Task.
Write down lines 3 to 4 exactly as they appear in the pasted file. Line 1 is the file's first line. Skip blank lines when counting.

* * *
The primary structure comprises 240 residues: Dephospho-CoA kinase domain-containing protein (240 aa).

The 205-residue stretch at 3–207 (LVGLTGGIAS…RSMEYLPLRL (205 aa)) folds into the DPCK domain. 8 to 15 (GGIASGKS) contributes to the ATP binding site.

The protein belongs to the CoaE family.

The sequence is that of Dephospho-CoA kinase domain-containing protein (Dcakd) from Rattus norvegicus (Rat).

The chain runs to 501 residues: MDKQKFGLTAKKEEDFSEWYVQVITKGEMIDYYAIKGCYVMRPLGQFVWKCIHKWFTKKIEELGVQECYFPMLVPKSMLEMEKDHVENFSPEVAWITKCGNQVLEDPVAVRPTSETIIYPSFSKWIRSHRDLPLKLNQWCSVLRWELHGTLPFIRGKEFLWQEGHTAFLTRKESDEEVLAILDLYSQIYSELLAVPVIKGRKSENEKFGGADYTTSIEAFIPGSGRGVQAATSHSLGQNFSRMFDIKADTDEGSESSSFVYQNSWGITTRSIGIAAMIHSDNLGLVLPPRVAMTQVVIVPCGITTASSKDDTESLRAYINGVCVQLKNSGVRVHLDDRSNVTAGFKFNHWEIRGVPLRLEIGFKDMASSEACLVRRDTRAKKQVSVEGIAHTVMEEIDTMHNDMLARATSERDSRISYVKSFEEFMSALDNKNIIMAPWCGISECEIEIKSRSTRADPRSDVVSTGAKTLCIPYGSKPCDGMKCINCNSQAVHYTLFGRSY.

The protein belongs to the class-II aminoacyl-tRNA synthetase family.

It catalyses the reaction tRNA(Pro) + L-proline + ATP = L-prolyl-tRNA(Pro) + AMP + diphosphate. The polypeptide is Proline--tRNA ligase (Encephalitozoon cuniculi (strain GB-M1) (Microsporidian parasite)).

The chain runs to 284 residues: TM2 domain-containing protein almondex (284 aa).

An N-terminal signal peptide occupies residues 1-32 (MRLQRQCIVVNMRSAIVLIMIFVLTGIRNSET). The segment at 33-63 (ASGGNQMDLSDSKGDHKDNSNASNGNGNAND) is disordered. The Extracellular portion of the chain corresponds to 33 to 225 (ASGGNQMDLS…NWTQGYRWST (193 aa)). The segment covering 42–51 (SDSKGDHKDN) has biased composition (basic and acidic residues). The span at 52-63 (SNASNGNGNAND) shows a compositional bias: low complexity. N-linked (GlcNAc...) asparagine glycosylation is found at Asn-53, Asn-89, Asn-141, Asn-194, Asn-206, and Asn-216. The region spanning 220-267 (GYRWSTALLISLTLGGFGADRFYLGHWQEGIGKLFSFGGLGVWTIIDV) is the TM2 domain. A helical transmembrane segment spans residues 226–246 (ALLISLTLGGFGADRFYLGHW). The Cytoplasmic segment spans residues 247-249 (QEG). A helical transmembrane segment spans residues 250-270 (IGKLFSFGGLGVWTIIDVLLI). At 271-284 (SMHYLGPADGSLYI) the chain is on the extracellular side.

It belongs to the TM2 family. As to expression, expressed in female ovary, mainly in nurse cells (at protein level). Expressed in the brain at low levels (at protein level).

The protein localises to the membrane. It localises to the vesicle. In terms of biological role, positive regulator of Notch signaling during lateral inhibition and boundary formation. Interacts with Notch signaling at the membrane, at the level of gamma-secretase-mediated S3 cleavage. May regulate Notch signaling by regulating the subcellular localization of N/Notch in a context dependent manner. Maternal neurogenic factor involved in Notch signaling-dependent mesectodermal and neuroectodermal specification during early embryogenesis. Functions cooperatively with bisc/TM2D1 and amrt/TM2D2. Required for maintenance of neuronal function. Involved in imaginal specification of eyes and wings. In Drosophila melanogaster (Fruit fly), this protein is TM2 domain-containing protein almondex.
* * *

The protein belongs to the CoaE family.

The sequence is that of Dephospho-CoA kinase domain-containing protein (Dcakd) from Rattus norvegicus (Rat).